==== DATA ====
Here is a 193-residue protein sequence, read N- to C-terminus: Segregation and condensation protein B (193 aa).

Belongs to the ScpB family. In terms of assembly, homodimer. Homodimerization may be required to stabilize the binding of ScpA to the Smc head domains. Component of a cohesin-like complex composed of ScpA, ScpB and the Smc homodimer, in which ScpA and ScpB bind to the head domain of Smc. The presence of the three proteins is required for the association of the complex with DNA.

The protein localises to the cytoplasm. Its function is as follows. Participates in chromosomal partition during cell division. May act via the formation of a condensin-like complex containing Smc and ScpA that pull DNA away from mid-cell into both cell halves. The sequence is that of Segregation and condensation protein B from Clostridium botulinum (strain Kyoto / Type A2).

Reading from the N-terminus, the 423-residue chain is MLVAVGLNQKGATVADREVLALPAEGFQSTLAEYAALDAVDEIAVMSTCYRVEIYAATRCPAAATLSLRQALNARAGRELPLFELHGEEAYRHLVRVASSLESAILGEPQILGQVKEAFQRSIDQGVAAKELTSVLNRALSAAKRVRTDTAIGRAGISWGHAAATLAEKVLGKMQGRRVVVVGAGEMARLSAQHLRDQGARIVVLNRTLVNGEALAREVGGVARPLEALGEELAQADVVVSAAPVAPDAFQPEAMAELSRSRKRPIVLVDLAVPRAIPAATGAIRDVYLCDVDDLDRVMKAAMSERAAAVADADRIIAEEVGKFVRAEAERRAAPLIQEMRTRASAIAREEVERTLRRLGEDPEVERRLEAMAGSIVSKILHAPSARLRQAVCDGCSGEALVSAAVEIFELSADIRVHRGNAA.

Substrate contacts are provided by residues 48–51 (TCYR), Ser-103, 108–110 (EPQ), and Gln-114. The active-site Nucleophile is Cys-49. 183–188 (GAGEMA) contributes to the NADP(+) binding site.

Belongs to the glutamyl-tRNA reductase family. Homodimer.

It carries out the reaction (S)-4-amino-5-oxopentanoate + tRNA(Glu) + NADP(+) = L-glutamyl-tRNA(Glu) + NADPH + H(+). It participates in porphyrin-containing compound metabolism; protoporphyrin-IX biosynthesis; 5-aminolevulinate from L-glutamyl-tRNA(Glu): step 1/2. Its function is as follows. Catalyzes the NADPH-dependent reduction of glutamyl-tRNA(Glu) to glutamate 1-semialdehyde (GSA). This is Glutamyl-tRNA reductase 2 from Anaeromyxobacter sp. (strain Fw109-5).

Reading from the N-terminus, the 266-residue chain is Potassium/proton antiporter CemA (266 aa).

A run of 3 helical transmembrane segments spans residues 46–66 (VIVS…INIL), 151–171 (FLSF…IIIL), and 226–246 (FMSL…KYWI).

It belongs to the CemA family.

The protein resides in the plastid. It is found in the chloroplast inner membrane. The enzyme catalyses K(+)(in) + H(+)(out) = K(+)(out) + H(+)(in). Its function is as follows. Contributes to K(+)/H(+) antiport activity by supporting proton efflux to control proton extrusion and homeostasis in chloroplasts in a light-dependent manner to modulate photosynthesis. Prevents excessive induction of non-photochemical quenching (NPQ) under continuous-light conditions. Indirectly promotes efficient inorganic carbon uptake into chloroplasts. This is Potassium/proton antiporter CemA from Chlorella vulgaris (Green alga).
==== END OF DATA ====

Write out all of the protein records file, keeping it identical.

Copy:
Here is a 193-residue protein sequence, read N- to C-terminus: Segregation and condensation protein B (193 aa).

Belongs to the ScpB family. In terms of assembly, homodimer. Homodimerization may be required to stabilize the binding of ScpA to the Smc head domains. Component of a cohesin-like complex composed of ScpA, ScpB and the Smc homodimer, in which ScpA and ScpB bind to the head domain of Smc. The presence of the three proteins is required for the association of the complex with DNA.

The protein localises to the cytoplasm. Its function is as follows. Participates in chromosomal partition during cell division. May act via the formation of a condensin-like complex containing Smc and ScpA that pull DNA away from mid-cell into both cell halves. The sequence is that of Segregation and condensation protein B from Clostridium botulinum (strain Kyoto / Type A2).

Reading from the N-terminus, the 423-residue chain is MLVAVGLNQKGATVADREVLALPAEGFQSTLAEYAALDAVDEIAVMSTCYRVEIYAATRCPAAATLSLRQALNARAGRELPLFELHGEEAYRHLVRVASSLESAILGEPQILGQVKEAFQRSIDQGVAAKELTSVLNRALSAAKRVRTDTAIGRAGISWGHAAATLAEKVLGKMQGRRVVVVGAGEMARLSAQHLRDQGARIVVLNRTLVNGEALAREVGGVARPLEALGEELAQADVVVSAAPVAPDAFQPEAMAELSRSRKRPIVLVDLAVPRAIPAATGAIRDVYLCDVDDLDRVMKAAMSERAAAVADADRIIAEEVGKFVRAEAERRAAPLIQEMRTRASAIAREEVERTLRRLGEDPEVERRLEAMAGSIVSKILHAPSARLRQAVCDGCSGEALVSAAVEIFELSADIRVHRGNAA.

Substrate contacts are provided by residues 48–51 (TCYR), Ser-103, 108–110 (EPQ), and Gln-114. The active-site Nucleophile is Cys-49. 183–188 (GAGEMA) contributes to the NADP(+) binding site.

Belongs to the glutamyl-tRNA reductase family. Homodimer.

It carries out the reaction (S)-4-amino-5-oxopentanoate + tRNA(Glu) + NADP(+) = L-glutamyl-tRNA(Glu) + NADPH + H(+). It participates in porphyrin-containing compound metabolism; protoporphyrin-IX biosynthesis; 5-aminolevulinate from L-glutamyl-tRNA(Glu): step 1/2. Its function is as follows. Catalyzes the NADPH-dependent reduction of glutamyl-tRNA(Glu) to glutamate 1-semialdehyde (GSA). This is Glutamyl-tRNA reductase 2 from Anaeromyxobacter sp. (strain Fw109-5).

Reading from the N-terminus, the 266-residue chain is Potassium/proton antiporter CemA (266 aa).

A run of 3 helical transmembrane segments spans residues 46–66 (VIVS…INIL), 151–171 (FLSF…IIIL), and 226–246 (FMSL…KYWI).

It belongs to the CemA family.

The protein resides in the plastid. It is found in the chloroplast inner membrane. The enzyme catalyses K(+)(in) + H(+)(out) = K(+)(out) + H(+)(in). Its function is as follows. Contributes to K(+)/H(+) antiport activity by supporting proton efflux to control proton extrusion and homeostasis in chloroplasts in a light-dependent manner to modulate photosynthesis. Prevents excessive induction of non-photochemical quenching (NPQ) under continuous-light conditions. Indirectly promotes efficient inorganic carbon uptake into chloroplasts. This is Potassium/proton antiporter CemA from Chlorella vulgaris (Green alga).